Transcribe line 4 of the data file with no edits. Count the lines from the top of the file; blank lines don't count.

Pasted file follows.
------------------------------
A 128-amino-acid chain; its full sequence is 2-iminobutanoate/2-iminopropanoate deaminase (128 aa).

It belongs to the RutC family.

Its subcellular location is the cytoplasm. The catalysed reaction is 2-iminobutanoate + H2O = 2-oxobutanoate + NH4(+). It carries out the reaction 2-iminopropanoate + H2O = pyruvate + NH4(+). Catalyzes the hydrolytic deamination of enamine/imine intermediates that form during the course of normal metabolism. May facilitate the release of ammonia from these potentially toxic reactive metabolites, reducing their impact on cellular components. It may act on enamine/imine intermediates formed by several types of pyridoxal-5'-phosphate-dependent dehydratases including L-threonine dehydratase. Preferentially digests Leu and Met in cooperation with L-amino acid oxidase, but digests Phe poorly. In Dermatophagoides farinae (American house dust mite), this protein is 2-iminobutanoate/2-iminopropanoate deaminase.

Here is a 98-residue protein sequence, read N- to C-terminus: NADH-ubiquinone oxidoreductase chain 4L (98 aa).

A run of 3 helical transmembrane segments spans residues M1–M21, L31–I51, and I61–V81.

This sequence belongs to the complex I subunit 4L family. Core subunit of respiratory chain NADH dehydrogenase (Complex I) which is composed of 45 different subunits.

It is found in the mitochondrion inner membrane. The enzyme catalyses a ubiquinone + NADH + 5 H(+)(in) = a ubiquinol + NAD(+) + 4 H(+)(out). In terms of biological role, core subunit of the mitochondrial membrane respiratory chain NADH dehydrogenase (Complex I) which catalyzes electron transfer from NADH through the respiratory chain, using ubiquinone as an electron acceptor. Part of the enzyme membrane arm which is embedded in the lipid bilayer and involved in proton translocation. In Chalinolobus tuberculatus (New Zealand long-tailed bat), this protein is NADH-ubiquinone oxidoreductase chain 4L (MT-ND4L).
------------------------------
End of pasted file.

Here is a 98-residue protein sequence, read N- to C-terminus: NADH-ubiquinone oxidoreductase chain 4L (98 aa).